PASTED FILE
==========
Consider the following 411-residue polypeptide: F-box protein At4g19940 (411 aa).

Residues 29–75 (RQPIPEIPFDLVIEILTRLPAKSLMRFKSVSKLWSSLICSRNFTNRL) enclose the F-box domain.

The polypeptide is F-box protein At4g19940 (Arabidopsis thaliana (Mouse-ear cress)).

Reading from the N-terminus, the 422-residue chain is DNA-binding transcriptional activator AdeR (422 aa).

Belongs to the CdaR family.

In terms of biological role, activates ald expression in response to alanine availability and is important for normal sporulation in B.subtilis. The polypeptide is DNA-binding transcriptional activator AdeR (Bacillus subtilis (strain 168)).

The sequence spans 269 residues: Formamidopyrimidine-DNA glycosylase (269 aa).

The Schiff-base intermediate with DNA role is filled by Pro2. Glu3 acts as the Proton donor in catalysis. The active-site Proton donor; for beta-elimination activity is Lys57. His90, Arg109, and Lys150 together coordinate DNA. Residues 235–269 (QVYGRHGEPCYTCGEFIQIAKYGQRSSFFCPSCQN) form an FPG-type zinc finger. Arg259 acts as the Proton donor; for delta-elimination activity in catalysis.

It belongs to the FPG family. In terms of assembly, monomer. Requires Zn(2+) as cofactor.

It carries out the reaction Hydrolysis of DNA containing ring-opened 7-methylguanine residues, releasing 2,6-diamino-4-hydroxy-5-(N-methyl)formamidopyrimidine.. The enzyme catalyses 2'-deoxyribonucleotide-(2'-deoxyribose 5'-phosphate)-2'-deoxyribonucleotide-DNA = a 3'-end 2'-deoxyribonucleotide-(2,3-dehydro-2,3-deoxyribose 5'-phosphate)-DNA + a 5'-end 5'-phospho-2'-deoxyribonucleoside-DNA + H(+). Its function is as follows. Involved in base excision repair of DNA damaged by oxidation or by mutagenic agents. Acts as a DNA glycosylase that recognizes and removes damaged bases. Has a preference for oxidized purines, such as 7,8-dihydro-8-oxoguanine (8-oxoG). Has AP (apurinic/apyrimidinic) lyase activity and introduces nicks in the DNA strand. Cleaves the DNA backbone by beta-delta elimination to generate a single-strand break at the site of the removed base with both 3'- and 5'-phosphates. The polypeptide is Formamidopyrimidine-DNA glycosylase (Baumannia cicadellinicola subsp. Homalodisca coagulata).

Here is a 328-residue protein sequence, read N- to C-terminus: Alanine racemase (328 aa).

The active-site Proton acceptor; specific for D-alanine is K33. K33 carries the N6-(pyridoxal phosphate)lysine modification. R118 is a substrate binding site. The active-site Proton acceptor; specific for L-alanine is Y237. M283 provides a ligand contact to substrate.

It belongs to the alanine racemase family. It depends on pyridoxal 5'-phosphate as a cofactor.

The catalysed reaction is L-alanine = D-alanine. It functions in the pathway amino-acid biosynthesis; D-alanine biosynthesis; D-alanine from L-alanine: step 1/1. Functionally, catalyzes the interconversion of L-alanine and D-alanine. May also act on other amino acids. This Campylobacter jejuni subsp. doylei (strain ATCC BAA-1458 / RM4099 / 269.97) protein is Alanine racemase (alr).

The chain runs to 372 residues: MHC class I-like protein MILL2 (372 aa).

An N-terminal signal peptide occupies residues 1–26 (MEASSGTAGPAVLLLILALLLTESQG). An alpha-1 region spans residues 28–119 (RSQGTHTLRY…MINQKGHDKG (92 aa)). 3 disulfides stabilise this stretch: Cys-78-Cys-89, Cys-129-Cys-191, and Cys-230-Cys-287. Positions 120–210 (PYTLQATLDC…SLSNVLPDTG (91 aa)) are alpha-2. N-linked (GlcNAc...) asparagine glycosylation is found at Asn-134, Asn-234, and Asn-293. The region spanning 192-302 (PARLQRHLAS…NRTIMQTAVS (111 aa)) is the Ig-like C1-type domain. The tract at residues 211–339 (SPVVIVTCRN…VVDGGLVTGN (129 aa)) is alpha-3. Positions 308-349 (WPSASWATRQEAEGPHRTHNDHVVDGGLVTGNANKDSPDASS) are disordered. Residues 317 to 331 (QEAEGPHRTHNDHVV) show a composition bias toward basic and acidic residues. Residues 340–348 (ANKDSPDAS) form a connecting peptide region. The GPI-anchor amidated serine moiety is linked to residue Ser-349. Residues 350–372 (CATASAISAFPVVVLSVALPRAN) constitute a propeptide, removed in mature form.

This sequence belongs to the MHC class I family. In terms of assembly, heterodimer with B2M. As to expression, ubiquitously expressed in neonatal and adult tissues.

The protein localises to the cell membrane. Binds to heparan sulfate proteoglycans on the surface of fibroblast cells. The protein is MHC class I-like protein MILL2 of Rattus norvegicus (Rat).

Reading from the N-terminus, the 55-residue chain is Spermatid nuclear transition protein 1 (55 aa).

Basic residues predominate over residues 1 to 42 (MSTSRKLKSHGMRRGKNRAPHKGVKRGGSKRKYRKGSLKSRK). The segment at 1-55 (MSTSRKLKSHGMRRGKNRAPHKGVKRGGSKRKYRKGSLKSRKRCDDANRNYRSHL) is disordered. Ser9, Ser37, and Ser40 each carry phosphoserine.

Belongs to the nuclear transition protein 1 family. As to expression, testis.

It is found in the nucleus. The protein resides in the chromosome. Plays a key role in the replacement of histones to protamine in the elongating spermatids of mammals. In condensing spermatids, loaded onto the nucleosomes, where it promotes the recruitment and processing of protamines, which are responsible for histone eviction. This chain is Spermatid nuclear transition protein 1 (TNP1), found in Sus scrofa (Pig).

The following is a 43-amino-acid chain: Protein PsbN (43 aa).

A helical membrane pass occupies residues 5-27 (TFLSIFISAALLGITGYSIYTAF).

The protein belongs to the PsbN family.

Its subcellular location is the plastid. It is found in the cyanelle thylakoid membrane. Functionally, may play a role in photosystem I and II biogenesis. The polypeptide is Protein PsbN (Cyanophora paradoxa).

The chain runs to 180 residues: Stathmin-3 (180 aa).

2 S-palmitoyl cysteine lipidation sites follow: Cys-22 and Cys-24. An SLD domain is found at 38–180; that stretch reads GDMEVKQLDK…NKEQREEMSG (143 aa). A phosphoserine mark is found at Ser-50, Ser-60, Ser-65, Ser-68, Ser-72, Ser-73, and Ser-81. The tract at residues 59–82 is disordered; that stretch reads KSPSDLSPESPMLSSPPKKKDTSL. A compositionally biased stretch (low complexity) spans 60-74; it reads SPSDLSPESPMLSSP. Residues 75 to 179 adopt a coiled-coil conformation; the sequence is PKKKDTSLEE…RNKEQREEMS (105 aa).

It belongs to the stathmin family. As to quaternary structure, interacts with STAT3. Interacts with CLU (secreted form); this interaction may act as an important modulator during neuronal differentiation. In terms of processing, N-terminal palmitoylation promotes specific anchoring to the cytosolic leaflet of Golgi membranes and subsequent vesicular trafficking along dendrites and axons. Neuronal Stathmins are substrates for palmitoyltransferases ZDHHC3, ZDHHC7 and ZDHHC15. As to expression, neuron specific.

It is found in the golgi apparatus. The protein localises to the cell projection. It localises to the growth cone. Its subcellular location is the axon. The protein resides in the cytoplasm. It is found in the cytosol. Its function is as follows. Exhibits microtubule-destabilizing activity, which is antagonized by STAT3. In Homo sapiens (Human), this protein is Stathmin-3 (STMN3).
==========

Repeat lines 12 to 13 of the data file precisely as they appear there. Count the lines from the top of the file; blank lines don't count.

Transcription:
The active-site Proton acceptor; specific for D-alanine is K33. K33 carries the N6-(pyridoxal phosphate)lysine modification. R118 is a substrate binding site. The active-site Proton acceptor; specific for L-alanine is Y237. M283 provides a ligand contact to substrate.

It belongs to the alanine racemase family. It depends on pyridoxal 5'-phosphate as a cofactor.